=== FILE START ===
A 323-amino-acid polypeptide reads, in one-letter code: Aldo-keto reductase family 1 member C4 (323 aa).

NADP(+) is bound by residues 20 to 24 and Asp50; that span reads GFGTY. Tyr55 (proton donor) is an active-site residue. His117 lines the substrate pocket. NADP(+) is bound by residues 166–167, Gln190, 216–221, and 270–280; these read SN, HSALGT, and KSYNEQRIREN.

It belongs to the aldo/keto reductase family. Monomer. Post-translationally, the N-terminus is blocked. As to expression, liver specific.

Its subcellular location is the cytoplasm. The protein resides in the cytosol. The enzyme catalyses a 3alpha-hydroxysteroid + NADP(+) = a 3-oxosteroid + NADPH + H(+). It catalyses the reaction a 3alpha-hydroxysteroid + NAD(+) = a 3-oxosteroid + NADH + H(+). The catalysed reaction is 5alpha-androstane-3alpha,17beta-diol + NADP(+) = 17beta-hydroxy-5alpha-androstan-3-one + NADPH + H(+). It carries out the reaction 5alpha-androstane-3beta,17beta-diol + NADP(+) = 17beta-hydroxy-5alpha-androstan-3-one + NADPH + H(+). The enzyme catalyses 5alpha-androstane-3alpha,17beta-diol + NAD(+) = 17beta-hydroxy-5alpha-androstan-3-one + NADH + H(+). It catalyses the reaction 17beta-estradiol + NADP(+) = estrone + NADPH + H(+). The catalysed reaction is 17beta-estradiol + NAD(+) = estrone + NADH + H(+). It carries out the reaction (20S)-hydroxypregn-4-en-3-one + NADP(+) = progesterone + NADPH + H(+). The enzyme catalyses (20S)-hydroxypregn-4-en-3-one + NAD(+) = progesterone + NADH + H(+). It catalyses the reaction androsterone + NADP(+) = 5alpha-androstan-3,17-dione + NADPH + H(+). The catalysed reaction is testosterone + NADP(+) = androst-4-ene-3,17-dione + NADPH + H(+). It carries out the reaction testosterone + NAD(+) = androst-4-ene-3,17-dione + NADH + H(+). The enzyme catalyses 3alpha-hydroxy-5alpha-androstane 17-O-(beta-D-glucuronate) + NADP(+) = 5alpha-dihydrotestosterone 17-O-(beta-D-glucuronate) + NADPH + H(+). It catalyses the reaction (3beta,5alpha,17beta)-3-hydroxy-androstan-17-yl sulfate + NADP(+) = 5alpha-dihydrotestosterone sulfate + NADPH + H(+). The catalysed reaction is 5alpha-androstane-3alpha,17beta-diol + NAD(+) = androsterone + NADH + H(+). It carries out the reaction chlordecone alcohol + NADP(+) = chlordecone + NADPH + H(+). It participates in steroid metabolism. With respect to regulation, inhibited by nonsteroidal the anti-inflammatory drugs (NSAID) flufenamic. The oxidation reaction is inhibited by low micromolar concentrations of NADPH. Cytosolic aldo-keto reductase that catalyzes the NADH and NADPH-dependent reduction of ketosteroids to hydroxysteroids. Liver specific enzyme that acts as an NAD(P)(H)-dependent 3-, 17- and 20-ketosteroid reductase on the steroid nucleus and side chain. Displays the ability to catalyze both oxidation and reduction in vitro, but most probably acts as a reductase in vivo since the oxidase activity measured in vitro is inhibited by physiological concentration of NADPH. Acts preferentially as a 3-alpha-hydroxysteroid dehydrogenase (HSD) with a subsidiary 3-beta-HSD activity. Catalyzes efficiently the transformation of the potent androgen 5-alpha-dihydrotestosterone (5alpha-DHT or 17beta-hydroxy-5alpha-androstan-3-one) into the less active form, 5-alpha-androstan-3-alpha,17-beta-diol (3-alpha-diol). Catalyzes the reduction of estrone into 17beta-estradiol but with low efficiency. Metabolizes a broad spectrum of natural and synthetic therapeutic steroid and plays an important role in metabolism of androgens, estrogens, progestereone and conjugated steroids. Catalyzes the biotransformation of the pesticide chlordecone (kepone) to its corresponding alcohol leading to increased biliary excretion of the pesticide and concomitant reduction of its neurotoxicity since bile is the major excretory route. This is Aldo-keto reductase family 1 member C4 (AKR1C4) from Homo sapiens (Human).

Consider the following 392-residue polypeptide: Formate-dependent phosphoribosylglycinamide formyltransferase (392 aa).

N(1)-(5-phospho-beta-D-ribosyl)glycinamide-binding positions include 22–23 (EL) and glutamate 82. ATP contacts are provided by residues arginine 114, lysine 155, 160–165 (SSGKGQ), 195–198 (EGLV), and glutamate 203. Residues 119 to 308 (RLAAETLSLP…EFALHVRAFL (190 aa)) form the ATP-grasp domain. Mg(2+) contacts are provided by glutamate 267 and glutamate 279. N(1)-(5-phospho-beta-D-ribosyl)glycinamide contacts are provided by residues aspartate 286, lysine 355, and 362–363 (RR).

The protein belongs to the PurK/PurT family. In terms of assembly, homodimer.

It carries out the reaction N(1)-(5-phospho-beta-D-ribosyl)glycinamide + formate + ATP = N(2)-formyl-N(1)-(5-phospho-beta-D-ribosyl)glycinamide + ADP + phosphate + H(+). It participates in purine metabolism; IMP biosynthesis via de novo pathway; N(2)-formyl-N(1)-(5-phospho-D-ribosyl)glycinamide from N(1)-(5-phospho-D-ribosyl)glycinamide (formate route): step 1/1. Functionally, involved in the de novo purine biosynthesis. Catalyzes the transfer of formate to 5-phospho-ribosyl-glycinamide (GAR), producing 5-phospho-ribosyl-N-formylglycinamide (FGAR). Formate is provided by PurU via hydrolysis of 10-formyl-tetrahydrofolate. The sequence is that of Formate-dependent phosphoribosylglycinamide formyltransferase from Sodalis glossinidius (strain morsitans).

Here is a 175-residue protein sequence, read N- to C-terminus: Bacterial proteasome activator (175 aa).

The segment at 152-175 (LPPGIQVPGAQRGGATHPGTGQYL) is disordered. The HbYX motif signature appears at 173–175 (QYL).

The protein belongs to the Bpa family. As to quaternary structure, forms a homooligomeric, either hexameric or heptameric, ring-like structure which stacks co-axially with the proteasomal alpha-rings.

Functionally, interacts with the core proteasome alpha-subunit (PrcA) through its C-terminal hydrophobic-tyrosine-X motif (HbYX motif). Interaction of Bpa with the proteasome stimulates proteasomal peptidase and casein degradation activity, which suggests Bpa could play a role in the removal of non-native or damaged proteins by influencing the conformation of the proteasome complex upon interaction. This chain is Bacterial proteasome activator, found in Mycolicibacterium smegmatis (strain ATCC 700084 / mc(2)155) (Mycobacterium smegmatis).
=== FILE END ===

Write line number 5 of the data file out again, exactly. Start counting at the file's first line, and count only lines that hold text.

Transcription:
Consider the following 392-residue polypeptide: Formate-dependent phosphoribosylglycinamide formyltransferase (392 aa).